Tired, aching feet? Slip into socks made from tofu
05/26/06   
OK, so you know about soydiesel, the soy product that is helping to reduce our nation's dependency on foreign oil supplies. It's the only alternative fuel to pass Environmental Protection Agency testing specifications, and can be used with no engine or fuel system modifications. And you know, too, about soy-based printing inks, now used by a third of the nation's newspapers and more than 90 percent of daily newspapers with more than 1,500 circulation. These inks are more environmentally friendly than petroleum-based inks, and paper printed with soy ink can be more effectively recycled. - Hembree Brandon, Farm Press Editorial Staff

Prevention and control of E. coli in fresh produce
05/25/06   
Agriculture Secretary Mike Johanns announced yesterday that USDA has awarded $1.2 million to a collaborative research effort to identify sources and risk factors of E. coli O157:H7 contamination in fresh produce. The funds will also be used to inform growers about strategies to prevent pre-harvest contamination. "Consumption of fresh fruits and vegetables is increasing in the United States, highlighting the importance of scientific research that enhances safe growing practices," said Johanns. "This research will help to ensure that our farmers can continue to deliver safe and wholesome products from the farm to the dinner table." - Farm Press Editorial Staff

Corn growers unite to oppose lifting import tariff
05/26/06   
It's not often that the National Corn Growers Association and the American Corn Growers Association come down on the same side of an issue. When they do, you can bet that farmers may be getting gored by somebody. In this case, the conservative NCGA and the more progressive ACGA, along with Farm Bureau and the Renewable Fuels Association, are opposing efforts by House leaders and the Bush administration to suspend import tariffs on ethanol to supposedly bring down prices of the alternative fuel. - Forrest Laws, Farm Press Editorial Staff

There may be less to Doha Round than meets the eye
05/25/06   
A friend asked a question about the WTO negotiations the other day. "If cotton producers export 70 percent of their crop," he said, "why aren't they more excited about the prospects for trade liberalization in the Doha Round?" That's a logical question for someone who spends more time following grains and soybeans than cotton. Grain and soybean groups are pushing hard for a new WTO agreement because they want increased market access in Europe and Japan. - Forrest Laws, Farm Press Editorial Staff

Road Warrior: Unfavorable Circumstances: Part 2
05/23/06   
Road Warrior Dave Kohl writes: "In my last column we focused on the question posed to me concerning the biggest threat to being a low cost producer in the global market. This was identified as continued appreciation of land values. The next factor is a combination of attributes. For commodity producers in the high government payment zones, it would be the 2007 Farm Bill, along with high input costs. Concerning government supports, let's put the U.S. in perspective with other regions of the world. Supports are 17 percent of gross farm revenue in the U.S. Contrast this to Canada at 22 percent, the European Union at 34 percent, Brazil at 3 percent and New Zealand and Australia at 2 percent and 3 percent respectively. Thus, emerging regions of competition have a cost or revenue benefit to the U.S..." - The Corn & Soybean Digest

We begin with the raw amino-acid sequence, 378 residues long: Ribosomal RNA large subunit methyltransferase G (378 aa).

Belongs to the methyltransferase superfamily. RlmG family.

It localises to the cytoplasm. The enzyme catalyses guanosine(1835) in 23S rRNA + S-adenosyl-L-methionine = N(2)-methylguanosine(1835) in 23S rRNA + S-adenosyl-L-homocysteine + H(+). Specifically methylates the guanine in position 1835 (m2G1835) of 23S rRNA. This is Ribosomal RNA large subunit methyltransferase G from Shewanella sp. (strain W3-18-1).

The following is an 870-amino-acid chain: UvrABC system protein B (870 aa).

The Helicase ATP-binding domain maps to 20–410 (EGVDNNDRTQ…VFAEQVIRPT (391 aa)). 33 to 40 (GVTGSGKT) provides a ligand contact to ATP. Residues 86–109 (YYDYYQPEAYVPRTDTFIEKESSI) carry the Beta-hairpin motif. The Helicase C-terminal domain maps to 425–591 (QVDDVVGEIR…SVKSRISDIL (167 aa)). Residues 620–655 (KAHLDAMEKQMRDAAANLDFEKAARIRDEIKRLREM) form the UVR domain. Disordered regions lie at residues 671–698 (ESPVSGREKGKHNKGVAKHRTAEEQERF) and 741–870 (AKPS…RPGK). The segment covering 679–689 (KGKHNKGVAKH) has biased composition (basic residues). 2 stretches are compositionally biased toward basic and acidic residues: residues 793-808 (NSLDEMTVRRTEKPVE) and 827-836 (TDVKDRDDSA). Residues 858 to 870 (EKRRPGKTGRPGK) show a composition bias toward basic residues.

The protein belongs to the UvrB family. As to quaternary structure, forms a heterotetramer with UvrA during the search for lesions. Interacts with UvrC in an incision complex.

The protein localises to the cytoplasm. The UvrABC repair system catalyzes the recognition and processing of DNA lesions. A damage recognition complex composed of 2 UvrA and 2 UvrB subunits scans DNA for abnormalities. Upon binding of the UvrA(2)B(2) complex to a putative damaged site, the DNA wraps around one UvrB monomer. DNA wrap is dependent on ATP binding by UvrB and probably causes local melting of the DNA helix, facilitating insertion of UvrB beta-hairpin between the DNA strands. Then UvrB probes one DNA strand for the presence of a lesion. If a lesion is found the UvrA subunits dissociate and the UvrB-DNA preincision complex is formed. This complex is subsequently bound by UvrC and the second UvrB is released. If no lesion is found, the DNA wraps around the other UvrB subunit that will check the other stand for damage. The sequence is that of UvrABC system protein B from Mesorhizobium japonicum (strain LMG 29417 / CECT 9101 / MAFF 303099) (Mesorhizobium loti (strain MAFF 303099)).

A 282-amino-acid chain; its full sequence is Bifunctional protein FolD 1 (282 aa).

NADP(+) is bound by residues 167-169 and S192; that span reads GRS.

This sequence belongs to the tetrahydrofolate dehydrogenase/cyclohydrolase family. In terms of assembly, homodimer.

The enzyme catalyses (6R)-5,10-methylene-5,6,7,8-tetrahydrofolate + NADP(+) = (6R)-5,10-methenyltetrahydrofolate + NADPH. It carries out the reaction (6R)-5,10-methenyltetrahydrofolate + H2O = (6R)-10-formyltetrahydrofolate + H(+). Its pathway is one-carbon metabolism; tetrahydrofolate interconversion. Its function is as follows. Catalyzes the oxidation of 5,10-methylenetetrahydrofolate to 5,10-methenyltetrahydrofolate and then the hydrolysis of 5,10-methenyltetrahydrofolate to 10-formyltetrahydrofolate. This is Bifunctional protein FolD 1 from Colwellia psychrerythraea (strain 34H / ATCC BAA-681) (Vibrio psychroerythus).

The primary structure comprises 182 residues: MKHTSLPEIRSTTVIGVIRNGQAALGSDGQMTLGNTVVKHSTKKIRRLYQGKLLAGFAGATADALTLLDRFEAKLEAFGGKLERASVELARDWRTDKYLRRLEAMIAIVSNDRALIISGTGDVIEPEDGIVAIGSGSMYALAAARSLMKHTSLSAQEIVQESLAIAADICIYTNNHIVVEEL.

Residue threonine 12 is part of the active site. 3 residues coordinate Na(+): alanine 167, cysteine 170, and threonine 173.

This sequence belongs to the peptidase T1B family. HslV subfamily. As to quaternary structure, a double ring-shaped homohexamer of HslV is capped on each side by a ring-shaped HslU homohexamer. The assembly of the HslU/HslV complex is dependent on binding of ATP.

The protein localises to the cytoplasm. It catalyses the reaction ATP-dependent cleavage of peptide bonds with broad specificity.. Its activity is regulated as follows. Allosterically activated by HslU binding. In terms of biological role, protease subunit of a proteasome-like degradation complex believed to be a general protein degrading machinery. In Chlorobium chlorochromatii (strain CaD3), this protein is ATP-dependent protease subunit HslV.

Thiesse's Thoughts: Corn belt shifting
05/23/06   
For many decades, the primary area of the Corn Belt in the U.S. was generally considered to be Iowa, Illinois, Indiana, Ohio, eastern Nebraska, southern Minnesota and Wisconsin. Since the mid 1970s the area known as the Corn Belt in the U.S. has been shifting and expanding. Favorable grain prices in the early 1970s caused that primary area for corn and soybeans to expand to the south and west, with the Southeast U.S. becoming a major soybean producing region. Expanded irrigation in Nebraska greatly increased corn production. - Kent Thiesse, The Corn & Soybean Digest

Embarrassment at lack of border control efforts
05/24/06   
Congressman Henry Bonilla expressed his "embarrassment" that the U.S. government has not done more to "get borders under control. "Immigration is a red hot issue," said Bonilla, who chairs the agricultural appropriations sub committee. Bonilla gave the keynote address recently at the Texas Agricultural Forum in San Antonio, where he also accepted the Texas A&M College of Agriculture Distinguished Service Award. "The immigration issue has many aspects, including border security and guest worker issues," Bonilla said. He said security concerns have heightened in recent year, following the Sept. 11, 2001, terrorist attack and also from an influx of illegal immigrants labeled OTM, "other then Mexican." - Ron Smith, Farm Press Editorial Staff

Soybean rust spores abundant, movement slow
05/23/06   
As of May 18, soybean rust has not been found in any sentinel plots, including the 22 sentinel plots in Alabama -- a primary watch state for movement of disease causing spores. "So far the disease hasn't even moved in the kudzu patches that we are monitoring," notes Auburn University Plant Pathologist Ed Sikora. On May 18, Sikora checked kudzu patches and found only seven lesions in five patches. Soybean rust over-wintered in kudzu as far north as Montgomery, Ala., but the Auburn scientist says as of mid-May the virus just hasn't moved at all. - Roy Roberson, Farm Press Editorial Staff

UT establishes soybean rust hotline
05/25/06   
A toll free hotline has been established for producers and others to call for up-to-date information about the possible spread of Asian soybean rust to Tennessee. The number is 877-875-BEAN (877-875-2326). Although the fungal disease had not been confirmed as occurring in the state in 2006, experts want to be ready for a possible outbreak, says Melvin Newman, Extension plant pathologist with the West Tennessee Experiment Station in Jackson. - Farm Press Editorial Staff